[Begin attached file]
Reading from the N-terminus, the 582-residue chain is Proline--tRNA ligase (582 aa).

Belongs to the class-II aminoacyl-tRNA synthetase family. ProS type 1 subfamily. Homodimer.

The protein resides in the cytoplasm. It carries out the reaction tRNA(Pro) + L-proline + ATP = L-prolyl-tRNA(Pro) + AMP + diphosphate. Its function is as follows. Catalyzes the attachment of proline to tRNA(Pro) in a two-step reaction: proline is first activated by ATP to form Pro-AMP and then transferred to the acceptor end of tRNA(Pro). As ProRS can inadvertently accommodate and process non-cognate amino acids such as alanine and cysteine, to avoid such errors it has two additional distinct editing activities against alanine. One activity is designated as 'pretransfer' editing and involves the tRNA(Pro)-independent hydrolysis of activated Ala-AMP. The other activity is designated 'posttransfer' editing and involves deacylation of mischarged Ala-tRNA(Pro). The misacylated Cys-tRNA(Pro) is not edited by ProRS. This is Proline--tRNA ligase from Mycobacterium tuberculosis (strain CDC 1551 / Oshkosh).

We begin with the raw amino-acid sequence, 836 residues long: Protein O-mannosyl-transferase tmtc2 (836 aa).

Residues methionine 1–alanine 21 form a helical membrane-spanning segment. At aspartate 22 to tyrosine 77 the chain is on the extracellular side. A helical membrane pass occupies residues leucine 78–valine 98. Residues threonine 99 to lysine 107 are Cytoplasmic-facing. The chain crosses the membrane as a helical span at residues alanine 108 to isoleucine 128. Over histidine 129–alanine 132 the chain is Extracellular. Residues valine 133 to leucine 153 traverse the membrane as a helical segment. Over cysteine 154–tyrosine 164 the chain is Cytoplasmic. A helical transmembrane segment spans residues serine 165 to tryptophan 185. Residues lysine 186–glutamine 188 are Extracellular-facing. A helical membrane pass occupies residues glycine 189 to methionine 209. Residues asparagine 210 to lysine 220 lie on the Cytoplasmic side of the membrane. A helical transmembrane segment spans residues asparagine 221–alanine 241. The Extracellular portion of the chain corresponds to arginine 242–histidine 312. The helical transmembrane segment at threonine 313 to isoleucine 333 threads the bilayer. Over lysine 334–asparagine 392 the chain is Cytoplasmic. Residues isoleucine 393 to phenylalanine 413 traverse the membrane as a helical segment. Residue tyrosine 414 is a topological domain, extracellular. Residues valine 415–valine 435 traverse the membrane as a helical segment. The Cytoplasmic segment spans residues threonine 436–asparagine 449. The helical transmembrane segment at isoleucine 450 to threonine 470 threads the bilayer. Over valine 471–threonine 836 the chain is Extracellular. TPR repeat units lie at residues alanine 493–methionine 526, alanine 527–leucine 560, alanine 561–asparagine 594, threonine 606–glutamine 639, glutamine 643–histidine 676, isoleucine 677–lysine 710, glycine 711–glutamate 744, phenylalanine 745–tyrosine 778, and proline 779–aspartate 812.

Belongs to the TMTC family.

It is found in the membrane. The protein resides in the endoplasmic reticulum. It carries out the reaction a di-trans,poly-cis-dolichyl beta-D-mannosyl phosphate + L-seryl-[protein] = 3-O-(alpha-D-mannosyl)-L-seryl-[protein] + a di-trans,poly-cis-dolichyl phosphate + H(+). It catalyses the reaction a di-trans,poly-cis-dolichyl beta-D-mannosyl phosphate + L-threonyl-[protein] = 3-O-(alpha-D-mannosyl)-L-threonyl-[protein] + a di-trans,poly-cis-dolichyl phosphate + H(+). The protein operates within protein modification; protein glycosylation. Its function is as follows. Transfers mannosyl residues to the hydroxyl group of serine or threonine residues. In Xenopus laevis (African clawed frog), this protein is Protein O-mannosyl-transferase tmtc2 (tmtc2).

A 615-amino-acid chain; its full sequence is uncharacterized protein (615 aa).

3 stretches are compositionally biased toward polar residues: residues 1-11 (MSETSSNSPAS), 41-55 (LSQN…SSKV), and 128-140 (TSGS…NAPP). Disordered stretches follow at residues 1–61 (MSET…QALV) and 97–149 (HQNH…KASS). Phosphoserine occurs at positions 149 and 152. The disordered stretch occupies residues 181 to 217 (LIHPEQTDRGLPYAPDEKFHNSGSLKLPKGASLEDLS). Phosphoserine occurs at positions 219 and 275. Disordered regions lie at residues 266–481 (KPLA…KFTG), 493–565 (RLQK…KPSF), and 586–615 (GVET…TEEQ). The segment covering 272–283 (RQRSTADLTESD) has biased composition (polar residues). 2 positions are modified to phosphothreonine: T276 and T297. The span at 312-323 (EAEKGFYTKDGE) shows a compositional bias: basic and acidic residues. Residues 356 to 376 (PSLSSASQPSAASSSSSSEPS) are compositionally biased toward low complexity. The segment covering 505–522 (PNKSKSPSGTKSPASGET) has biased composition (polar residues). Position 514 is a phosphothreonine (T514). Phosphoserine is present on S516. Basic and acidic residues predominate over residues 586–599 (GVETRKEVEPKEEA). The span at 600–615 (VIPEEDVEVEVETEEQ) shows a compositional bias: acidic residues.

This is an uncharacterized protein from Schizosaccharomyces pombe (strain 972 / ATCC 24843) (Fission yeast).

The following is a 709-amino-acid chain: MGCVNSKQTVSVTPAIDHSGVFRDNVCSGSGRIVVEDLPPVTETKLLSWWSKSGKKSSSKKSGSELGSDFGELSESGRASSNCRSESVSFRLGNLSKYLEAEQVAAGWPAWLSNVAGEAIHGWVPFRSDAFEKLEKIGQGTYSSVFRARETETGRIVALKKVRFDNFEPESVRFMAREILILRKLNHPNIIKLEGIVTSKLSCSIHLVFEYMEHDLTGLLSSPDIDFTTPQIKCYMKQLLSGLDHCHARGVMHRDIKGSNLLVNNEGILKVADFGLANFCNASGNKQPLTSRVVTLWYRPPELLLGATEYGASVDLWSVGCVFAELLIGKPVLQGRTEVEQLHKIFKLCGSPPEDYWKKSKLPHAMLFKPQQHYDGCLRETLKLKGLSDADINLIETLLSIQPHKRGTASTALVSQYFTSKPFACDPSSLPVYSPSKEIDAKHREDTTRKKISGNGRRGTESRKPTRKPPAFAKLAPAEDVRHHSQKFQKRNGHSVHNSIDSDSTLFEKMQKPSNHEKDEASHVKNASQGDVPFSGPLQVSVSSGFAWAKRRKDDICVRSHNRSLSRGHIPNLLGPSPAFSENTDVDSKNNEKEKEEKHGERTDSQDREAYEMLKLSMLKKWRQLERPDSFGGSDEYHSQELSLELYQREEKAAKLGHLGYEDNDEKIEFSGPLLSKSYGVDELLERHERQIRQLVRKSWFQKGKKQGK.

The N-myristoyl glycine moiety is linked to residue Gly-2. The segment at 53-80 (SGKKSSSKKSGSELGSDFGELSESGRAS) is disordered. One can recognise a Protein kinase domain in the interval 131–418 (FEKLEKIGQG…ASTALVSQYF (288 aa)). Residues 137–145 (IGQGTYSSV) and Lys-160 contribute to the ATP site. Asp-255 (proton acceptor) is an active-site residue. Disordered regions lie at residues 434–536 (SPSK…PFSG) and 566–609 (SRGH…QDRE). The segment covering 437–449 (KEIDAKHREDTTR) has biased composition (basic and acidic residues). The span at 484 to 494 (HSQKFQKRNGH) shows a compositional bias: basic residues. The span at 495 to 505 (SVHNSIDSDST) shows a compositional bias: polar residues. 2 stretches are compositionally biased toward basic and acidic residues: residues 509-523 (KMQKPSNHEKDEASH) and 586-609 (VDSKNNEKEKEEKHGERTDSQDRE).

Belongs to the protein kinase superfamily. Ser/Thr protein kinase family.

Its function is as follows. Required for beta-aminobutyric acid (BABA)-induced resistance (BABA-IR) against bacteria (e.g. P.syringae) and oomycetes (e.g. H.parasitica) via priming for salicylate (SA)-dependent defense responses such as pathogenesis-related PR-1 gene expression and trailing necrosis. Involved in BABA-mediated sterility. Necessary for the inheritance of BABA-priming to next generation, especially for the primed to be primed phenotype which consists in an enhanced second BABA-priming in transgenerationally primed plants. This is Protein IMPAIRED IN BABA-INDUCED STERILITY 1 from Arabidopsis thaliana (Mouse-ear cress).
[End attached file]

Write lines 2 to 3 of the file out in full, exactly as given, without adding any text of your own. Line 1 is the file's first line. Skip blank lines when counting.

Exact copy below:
Belongs to the class-II aminoacyl-tRNA synthetase family. ProS type 1 subfamily. Homodimer.

The protein resides in the cytoplasm. It carries out the reaction tRNA(Pro) + L-proline + ATP = L-prolyl-tRNA(Pro) + AMP + diphosphate. Its function is as follows. Catalyzes the attachment of proline to tRNA(Pro) in a two-step reaction: proline is first activated by ATP to form Pro-AMP and then transferred to the acceptor end of tRNA(Pro). As ProRS can inadvertently accommodate and process non-cognate amino acids such as alanine and cysteine, to avoid such errors it has two additional distinct editing activities against alanine. One activity is designated as 'pretransfer' editing and involves the tRNA(Pro)-independent hydrolysis of activated Ala-AMP. The other activity is designated 'posttransfer' editing and involves deacylation of mischarged Ala-tRNA(Pro). The misacylated Cys-tRNA(Pro) is not edited by ProRS. This is Proline--tRNA ligase from Mycobacterium tuberculosis (strain CDC 1551 / Oshkosh).